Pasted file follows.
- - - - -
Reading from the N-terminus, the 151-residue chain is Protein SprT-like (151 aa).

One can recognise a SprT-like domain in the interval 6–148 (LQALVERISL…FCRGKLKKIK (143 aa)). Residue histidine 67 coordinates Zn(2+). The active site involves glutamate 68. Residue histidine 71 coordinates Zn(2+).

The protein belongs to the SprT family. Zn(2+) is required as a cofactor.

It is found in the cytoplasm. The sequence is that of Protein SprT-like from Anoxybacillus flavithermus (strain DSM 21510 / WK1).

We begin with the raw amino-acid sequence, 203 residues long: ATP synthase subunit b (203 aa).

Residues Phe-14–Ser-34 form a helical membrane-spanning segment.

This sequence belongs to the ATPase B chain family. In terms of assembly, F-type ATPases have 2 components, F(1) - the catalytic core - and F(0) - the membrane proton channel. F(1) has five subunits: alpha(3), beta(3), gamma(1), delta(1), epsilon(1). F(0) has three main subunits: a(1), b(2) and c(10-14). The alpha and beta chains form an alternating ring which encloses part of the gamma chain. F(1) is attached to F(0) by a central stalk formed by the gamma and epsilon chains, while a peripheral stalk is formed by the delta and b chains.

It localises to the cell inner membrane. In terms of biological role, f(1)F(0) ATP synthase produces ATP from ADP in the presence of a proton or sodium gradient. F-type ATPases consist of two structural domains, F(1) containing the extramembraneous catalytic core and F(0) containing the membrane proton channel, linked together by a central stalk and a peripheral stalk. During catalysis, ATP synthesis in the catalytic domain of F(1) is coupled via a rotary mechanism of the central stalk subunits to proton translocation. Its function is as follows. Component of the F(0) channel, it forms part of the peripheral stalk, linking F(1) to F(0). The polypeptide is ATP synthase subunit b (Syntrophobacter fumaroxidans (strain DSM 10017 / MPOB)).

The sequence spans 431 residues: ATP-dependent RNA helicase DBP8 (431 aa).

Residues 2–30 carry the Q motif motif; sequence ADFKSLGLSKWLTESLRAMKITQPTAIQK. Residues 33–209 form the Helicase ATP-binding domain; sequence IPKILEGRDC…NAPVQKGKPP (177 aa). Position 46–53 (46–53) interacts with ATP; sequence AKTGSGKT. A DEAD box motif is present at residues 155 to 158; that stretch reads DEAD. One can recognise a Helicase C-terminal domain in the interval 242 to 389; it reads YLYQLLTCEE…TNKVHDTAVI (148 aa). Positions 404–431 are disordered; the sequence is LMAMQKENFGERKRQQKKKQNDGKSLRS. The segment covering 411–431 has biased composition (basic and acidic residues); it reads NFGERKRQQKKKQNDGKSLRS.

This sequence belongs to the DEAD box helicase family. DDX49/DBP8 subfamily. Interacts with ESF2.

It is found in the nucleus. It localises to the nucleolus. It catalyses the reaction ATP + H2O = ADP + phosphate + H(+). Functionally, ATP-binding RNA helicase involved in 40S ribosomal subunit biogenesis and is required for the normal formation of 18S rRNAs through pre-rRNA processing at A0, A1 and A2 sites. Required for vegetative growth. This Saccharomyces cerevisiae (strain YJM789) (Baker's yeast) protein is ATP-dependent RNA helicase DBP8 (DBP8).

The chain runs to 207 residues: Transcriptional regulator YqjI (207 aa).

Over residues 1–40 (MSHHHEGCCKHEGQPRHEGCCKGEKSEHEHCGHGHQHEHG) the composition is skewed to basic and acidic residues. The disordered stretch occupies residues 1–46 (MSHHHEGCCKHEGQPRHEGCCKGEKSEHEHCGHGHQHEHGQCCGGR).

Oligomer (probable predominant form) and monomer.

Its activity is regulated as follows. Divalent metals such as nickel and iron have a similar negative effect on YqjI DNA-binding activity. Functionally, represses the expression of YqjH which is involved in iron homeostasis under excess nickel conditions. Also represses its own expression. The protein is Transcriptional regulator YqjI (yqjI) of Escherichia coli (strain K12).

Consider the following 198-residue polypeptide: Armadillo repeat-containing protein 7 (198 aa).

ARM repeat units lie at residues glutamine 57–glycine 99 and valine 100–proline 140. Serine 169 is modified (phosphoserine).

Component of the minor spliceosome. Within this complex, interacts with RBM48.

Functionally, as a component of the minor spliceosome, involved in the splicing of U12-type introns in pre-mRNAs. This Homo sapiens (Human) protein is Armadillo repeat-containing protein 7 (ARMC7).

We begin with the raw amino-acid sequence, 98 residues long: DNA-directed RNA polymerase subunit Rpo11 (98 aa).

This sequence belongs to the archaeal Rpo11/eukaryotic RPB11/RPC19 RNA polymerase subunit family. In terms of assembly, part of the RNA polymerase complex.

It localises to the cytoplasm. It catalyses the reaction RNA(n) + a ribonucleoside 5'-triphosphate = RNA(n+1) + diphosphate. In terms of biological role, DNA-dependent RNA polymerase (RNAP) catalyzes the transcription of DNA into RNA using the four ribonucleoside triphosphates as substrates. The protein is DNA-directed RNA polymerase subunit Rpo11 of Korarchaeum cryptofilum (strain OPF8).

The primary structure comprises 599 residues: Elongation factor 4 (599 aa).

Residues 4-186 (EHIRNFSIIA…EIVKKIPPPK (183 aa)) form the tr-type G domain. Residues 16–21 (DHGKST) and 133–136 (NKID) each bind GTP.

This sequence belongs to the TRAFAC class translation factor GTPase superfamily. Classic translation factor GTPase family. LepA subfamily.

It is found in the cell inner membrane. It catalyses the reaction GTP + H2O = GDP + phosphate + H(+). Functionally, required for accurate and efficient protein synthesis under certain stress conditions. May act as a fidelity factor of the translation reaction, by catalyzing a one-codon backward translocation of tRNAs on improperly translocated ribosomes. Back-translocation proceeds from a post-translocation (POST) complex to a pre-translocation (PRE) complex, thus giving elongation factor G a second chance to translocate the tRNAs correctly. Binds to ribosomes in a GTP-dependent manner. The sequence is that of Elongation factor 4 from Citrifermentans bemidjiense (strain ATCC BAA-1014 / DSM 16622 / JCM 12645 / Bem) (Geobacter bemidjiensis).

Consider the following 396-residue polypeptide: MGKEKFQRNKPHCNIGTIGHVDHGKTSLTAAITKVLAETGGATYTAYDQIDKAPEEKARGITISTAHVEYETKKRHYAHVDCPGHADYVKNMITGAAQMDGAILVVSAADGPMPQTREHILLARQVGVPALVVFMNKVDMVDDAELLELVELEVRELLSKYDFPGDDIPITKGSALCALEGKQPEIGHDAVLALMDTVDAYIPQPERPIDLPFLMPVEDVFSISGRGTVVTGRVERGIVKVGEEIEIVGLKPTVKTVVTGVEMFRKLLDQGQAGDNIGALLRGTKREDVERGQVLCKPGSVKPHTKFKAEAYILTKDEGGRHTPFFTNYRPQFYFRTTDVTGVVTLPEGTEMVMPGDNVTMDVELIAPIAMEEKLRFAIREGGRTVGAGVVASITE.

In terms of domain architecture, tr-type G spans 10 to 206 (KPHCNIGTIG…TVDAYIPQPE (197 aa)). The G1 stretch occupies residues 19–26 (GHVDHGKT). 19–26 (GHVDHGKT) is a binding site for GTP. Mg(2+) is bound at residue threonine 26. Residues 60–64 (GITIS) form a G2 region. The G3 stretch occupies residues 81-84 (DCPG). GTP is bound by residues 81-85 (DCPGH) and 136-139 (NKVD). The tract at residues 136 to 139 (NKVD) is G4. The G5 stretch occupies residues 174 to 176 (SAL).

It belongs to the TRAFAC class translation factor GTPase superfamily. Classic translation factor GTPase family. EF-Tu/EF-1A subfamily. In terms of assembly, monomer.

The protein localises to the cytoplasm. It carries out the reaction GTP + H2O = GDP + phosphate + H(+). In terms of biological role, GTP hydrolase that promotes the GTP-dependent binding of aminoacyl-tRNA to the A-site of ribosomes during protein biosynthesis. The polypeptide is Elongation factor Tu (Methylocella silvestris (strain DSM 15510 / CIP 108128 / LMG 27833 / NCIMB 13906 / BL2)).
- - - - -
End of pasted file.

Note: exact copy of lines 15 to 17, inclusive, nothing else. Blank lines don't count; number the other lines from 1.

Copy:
Oligomer (probable predominant form) and monomer.

Its activity is regulated as follows. Divalent metals such as nickel and iron have a similar negative effect on YqjI DNA-binding activity. Functionally, represses the expression of YqjH which is involved in iron homeostasis under excess nickel conditions. Also represses its own expression. The protein is Transcriptional regulator YqjI (yqjI) of Escherichia coli (strain K12).

Consider the following 198-residue polypeptide: Armadillo repeat-containing protein 7 (198 aa).